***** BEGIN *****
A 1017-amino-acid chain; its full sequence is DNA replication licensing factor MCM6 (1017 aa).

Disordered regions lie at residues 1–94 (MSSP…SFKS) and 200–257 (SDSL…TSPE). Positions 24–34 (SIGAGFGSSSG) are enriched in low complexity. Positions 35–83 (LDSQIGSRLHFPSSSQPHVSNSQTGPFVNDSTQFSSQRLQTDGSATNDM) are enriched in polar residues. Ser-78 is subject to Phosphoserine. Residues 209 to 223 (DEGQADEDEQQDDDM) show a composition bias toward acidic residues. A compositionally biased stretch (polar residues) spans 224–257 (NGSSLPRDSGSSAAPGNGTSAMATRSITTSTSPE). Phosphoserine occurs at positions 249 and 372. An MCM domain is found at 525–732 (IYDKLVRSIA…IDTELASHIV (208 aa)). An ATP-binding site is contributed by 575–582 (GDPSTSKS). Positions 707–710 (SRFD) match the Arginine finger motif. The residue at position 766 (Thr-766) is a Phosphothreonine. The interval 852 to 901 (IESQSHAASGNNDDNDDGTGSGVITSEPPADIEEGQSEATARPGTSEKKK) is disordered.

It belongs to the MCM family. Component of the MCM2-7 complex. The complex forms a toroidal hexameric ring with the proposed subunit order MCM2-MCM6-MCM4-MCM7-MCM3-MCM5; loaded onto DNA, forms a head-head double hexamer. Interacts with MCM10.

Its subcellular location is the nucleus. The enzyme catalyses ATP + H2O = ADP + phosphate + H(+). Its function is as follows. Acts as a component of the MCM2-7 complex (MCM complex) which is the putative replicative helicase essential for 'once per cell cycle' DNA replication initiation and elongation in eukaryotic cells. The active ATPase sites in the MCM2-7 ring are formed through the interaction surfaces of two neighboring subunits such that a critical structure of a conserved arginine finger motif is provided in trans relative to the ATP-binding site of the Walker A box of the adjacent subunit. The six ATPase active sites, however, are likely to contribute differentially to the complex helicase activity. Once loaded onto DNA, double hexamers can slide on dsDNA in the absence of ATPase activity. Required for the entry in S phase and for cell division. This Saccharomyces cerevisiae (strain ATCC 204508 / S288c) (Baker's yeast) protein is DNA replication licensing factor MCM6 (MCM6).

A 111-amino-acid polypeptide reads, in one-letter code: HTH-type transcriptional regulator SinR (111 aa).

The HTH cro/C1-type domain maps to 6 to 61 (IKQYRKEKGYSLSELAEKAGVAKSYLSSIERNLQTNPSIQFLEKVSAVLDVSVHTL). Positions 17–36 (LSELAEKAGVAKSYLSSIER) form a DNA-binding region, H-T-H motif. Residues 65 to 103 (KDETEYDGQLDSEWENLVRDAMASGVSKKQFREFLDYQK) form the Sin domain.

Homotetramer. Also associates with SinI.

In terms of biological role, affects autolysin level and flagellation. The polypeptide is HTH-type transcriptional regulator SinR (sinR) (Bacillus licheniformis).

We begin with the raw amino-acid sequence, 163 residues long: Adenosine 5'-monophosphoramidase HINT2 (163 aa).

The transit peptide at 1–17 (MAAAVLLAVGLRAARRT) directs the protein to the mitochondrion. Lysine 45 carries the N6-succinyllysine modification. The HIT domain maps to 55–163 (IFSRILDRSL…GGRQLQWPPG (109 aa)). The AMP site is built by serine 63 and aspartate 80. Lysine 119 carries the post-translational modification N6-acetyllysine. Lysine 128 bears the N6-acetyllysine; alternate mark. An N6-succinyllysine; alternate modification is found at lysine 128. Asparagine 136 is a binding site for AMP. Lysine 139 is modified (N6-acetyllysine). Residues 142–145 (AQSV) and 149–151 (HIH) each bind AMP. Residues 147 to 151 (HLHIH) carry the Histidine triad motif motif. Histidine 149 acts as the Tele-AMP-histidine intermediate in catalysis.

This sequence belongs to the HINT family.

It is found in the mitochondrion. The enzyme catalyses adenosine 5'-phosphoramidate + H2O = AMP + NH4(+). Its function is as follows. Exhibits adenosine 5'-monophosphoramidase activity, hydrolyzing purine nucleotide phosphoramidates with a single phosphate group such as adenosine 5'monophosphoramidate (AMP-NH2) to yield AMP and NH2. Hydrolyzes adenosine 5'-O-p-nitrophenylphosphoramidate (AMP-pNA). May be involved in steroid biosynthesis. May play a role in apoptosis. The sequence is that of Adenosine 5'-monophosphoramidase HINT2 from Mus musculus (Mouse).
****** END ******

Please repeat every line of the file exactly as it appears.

A 1017-amino-acid chain; its full sequence is DNA replication licensing factor MCM6 (1017 aa).

Disordered regions lie at residues 1–94 (MSSP…SFKS) and 200–257 (SDSL…TSPE). Positions 24–34 (SIGAGFGSSSG) are enriched in low complexity. Positions 35–83 (LDSQIGSRLHFPSSSQPHVSNSQTGPFVNDSTQFSSQRLQTDGSATNDM) are enriched in polar residues. Ser-78 is subject to Phosphoserine. Residues 209 to 223 (DEGQADEDEQQDDDM) show a composition bias toward acidic residues. A compositionally biased stretch (polar residues) spans 224–257 (NGSSLPRDSGSSAAPGNGTSAMATRSITTSTSPE). Phosphoserine occurs at positions 249 and 372. An MCM domain is found at 525–732 (IYDKLVRSIA…IDTELASHIV (208 aa)). An ATP-binding site is contributed by 575–582 (GDPSTSKS). Positions 707–710 (SRFD) match the Arginine finger motif. The residue at position 766 (Thr-766) is a Phosphothreonine. The interval 852 to 901 (IESQSHAASGNNDDNDDGTGSGVITSEPPADIEEGQSEATARPGTSEKKK) is disordered.

It belongs to the MCM family. Component of the MCM2-7 complex. The complex forms a toroidal hexameric ring with the proposed subunit order MCM2-MCM6-MCM4-MCM7-MCM3-MCM5; loaded onto DNA, forms a head-head double hexamer. Interacts with MCM10.

Its subcellular location is the nucleus. The enzyme catalyses ATP + H2O = ADP + phosphate + H(+). Its function is as follows. Acts as a component of the MCM2-7 complex (MCM complex) which is the putative replicative helicase essential for 'once per cell cycle' DNA replication initiation and elongation in eukaryotic cells. The active ATPase sites in the MCM2-7 ring are formed through the interaction surfaces of two neighboring subunits such that a critical structure of a conserved arginine finger motif is provided in trans relative to the ATP-binding site of the Walker A box of the adjacent subunit. The six ATPase active sites, however, are likely to contribute differentially to the complex helicase activity. Once loaded onto DNA, double hexamers can slide on dsDNA in the absence of ATPase activity. Required for the entry in S phase and for cell division. This Saccharomyces cerevisiae (strain ATCC 204508 / S288c) (Baker's yeast) protein is DNA replication licensing factor MCM6 (MCM6).

A 111-amino-acid polypeptide reads, in one-letter code: HTH-type transcriptional regulator SinR (111 aa).

The HTH cro/C1-type domain maps to 6 to 61 (IKQYRKEKGYSLSELAEKAGVAKSYLSSIERNLQTNPSIQFLEKVSAVLDVSVHTL). Positions 17–36 (LSELAEKAGVAKSYLSSIER) form a DNA-binding region, H-T-H motif. Residues 65 to 103 (KDETEYDGQLDSEWENLVRDAMASGVSKKQFREFLDYQK) form the Sin domain.

Homotetramer. Also associates with SinI.

In terms of biological role, affects autolysin level and flagellation. The polypeptide is HTH-type transcriptional regulator SinR (sinR) (Bacillus licheniformis).

We begin with the raw amino-acid sequence, 163 residues long: Adenosine 5'-monophosphoramidase HINT2 (163 aa).

The transit peptide at 1–17 (MAAAVLLAVGLRAARRT) directs the protein to the mitochondrion. Lysine 45 carries the N6-succinyllysine modification. The HIT domain maps to 55–163 (IFSRILDRSL…GGRQLQWPPG (109 aa)). The AMP site is built by serine 63 and aspartate 80. Lysine 119 carries the post-translational modification N6-acetyllysine. Lysine 128 bears the N6-acetyllysine; alternate mark. An N6-succinyllysine; alternate modification is found at lysine 128. Asparagine 136 is a binding site for AMP. Lysine 139 is modified (N6-acetyllysine). Residues 142–145 (AQSV) and 149–151 (HIH) each bind AMP. Residues 147 to 151 (HLHIH) carry the Histidine triad motif motif. Histidine 149 acts as the Tele-AMP-histidine intermediate in catalysis.

This sequence belongs to the HINT family.

It is found in the mitochondrion. The enzyme catalyses adenosine 5'-phosphoramidate + H2O = AMP + NH4(+). Its function is as follows. Exhibits adenosine 5'-monophosphoramidase activity, hydrolyzing purine nucleotide phosphoramidates with a single phosphate group such as adenosine 5'monophosphoramidate (AMP-NH2) to yield AMP and NH2. Hydrolyzes adenosine 5'-O-p-nitrophenylphosphoramidate (AMP-pNA). May be involved in steroid biosynthesis. May play a role in apoptosis. The sequence is that of Adenosine 5'-monophosphoramidase HINT2 from Mus musculus (Mouse).